April is Poetry Month! Robert Lee Brewer, the Writer’s Digest editor who write the Poetics Aside blog has upped the ante this year with a challenge and the possibility of having your poem included in an anthology.
Each day during April, Brewer will post a poetry prompt on his blog. Your job is to take the challenge and produce a Poem-a-Day–thirty poems during April. If you wish to be considered for the Poem Your Heart Out anthology published by Words Dance Publishing.anthology, you should post the poem in the blog’s comments.
Brewer is recruiting 30 poets as judges for the anthology.
Here’s one of my poems to kick off the month
Sleeping with Foxes
SLEEPING WITH FOXES
by Darcy Pattison c. 2003 All Rights Reserved
My favorite source of idle talk is from the soccer moms,
weekends, every Saturday.
This is how I go about gathering tidbits:
I set up my collapsible chair near the sideline and sit.
Then, I look through my collection of ears,
choose a robust pair, put them on and lean in close,
as if every word is pure gold and my existence consisted of only
rumor, innuendo, weird stories.
Then I take out my tongue and hold it in my lap.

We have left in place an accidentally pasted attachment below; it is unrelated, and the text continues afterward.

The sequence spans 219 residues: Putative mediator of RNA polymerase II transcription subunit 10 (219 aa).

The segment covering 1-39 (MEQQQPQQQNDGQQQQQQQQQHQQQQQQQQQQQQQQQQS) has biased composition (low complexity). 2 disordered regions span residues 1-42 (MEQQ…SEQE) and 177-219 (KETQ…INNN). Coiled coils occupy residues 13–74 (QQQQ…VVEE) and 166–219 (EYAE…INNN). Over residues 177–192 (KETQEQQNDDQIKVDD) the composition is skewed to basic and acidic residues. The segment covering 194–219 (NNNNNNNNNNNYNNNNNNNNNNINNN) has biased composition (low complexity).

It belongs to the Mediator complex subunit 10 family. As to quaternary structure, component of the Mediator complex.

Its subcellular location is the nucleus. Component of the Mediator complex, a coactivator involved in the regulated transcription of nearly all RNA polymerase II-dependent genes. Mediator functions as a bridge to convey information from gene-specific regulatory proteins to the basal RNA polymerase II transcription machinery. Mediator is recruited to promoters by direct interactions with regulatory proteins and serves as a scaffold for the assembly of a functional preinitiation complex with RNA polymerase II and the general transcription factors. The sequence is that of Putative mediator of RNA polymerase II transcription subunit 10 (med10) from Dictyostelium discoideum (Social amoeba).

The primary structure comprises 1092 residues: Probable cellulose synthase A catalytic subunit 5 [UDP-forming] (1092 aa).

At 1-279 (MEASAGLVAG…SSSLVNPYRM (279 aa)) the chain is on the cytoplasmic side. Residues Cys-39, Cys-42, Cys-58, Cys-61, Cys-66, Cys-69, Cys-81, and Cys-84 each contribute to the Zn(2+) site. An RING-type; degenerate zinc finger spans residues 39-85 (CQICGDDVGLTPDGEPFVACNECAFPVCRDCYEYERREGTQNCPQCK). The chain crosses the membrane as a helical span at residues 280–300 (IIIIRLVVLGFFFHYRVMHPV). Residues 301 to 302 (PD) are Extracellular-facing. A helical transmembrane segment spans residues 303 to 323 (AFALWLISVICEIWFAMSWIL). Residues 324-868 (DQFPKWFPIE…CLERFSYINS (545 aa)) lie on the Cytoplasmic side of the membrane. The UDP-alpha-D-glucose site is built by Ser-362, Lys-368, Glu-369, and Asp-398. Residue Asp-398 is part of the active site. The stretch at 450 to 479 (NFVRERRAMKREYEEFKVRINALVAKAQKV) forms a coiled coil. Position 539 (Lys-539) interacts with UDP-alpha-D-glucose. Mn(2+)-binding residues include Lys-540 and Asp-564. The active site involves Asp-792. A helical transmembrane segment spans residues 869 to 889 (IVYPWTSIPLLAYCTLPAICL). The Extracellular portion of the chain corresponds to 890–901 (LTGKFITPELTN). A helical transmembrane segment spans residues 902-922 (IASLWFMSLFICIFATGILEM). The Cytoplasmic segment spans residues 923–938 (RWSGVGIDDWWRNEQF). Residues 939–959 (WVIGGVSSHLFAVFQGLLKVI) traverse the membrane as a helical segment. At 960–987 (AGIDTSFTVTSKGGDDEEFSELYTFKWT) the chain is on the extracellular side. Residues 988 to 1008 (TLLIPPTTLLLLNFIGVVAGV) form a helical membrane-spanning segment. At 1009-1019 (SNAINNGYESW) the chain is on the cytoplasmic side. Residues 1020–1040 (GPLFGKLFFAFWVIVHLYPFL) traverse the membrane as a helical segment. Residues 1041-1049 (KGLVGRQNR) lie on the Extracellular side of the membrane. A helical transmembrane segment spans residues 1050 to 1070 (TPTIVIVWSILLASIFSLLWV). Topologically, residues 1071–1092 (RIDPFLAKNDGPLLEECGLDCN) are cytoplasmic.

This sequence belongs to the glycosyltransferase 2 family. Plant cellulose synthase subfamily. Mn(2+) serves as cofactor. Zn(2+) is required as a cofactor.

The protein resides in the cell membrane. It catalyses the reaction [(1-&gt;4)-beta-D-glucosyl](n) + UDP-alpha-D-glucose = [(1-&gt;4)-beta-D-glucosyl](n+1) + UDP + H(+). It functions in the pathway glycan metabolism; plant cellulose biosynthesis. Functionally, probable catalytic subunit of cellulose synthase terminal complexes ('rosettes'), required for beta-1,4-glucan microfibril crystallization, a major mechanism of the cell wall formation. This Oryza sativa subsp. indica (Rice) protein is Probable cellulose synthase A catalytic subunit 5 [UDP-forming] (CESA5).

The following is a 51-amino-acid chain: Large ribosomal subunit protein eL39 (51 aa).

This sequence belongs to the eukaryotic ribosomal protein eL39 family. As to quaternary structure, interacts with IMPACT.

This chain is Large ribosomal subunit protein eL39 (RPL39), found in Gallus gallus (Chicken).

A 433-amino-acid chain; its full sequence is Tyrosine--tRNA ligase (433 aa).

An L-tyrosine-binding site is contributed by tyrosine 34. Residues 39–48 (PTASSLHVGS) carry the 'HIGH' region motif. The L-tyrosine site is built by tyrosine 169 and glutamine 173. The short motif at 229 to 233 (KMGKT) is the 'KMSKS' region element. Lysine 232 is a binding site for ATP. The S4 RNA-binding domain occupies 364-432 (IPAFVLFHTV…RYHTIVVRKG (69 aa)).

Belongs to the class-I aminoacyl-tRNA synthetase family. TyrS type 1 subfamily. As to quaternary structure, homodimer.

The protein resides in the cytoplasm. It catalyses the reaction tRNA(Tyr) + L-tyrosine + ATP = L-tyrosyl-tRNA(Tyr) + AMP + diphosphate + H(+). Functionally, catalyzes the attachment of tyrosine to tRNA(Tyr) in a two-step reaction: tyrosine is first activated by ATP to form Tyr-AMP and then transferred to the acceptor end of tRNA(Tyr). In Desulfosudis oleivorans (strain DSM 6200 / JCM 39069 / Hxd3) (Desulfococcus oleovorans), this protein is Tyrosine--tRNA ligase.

I do this so that what I hear will be pure,
uncontaminated by the chatterings of my voice.
One mother tells about her miniature Doberman,
how he jumped onto her bed
in a frenzy, like a mad yellow-jacket.
He didn’t stop until she got up.
She followed him to the living room,
unaware that bizarre things were taking place.
She flipped on the light and looked around
at the fireplace, the couch, the rug.
She had to rub her eyes: the neighbor’s cat
had come through the doggie door and sat on her favorite chair.
In between the cheers for the forward’s great header
and the keeper’s save, another soccer mom says,
That’s nothing, listen to this.
My ears glow red with joy.
I should mention, she says, that I like to watch
TV’s Strangest Home Videos.
I find it hard to ignore the temptation,
the true America.
The program shows extraordinary stories,
like the one about a boy who tells his parents
he sleeps with foxes. They don’t believe it.
The boy is sincerity itself: He insists that he sleeps
with a red fox every night.
After a spell, the parents decide to set up video cameras.
Then, they watch the boring tape until,
just at midnight, at the stroke of midnight,
they see a sly red fox come in the doggie door,
eat the dog food, trot down the hallway,
and jump onto the boy’s bed.
It curls itself around the boy’s head.
The horror-struck parents watch the pair sleep.
When the boy stirs lightly a few hours later, the fox leaves
the way it had come.
Afterward, when the keeper has saved his last goal,
the teams line up to slap hands.
I replace my tongue.
I take off my sullied ears and stow my collection
with my collapsible chair. Then I gather up
my soccer son, his soccer ball, his soccer gear,
and speed through the city,
barely making it through every yellow light.
My radio blares––
country or jazz or rock-and-roll, I don’t know––
And I listen to none of it because
all I hear is my voice rehearsing
the tale of a boy who sleeps with a sly red fox.